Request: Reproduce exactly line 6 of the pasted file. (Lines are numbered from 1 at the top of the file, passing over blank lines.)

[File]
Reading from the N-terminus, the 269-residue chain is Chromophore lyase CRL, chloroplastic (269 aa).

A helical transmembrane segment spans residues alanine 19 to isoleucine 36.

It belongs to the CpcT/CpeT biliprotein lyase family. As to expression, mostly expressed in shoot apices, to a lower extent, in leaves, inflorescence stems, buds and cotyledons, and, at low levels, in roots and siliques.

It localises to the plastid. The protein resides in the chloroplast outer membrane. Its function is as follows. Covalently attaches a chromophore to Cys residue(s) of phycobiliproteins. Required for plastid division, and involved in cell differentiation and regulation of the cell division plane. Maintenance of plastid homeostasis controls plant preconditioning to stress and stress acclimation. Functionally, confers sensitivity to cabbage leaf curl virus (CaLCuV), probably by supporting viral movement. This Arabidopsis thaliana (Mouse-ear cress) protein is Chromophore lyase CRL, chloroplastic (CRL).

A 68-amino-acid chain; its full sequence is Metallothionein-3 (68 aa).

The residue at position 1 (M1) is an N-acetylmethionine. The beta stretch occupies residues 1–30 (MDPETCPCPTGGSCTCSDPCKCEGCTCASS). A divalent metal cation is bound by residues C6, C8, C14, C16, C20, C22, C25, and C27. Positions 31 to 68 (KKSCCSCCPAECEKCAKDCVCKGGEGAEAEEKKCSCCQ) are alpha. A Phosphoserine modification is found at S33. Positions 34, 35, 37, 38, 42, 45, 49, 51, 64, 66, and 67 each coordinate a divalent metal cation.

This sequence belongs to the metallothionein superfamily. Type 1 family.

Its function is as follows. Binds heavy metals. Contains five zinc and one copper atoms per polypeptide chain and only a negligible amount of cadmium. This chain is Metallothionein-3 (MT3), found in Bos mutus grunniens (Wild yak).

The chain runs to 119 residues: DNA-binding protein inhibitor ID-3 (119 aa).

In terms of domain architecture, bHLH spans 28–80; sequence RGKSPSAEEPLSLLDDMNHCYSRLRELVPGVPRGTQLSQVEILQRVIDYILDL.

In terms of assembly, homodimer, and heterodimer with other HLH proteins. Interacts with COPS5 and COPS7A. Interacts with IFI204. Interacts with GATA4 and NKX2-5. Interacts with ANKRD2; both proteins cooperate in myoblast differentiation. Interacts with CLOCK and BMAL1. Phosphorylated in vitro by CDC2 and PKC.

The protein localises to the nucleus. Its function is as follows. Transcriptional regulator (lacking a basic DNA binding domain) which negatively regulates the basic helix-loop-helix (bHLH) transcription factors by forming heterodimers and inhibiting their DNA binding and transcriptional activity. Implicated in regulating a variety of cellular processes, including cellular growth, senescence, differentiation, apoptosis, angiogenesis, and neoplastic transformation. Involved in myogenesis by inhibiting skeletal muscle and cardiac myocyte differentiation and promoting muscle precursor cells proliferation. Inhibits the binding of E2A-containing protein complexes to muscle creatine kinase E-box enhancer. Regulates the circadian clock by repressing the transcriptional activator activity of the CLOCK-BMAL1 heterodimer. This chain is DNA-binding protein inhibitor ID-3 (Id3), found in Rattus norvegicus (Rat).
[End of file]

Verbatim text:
The residue at position 1 (M1) is an N-acetylmethionine. The beta stretch occupies residues 1–30 (MDPETCPCPTGGSCTCSDPCKCEGCTCASS). A divalent metal cation is bound by residues C6, C8, C14, C16, C20, C22, C25, and C27. Positions 31 to 68 (KKSCCSCCPAECEKCAKDCVCKGGEGAEAEEKKCSCCQ) are alpha. A Phosphoserine modification is found at S33. Positions 34, 35, 37, 38, 42, 45, 49, 51, 64, 66, and 67 each coordinate a divalent metal cation.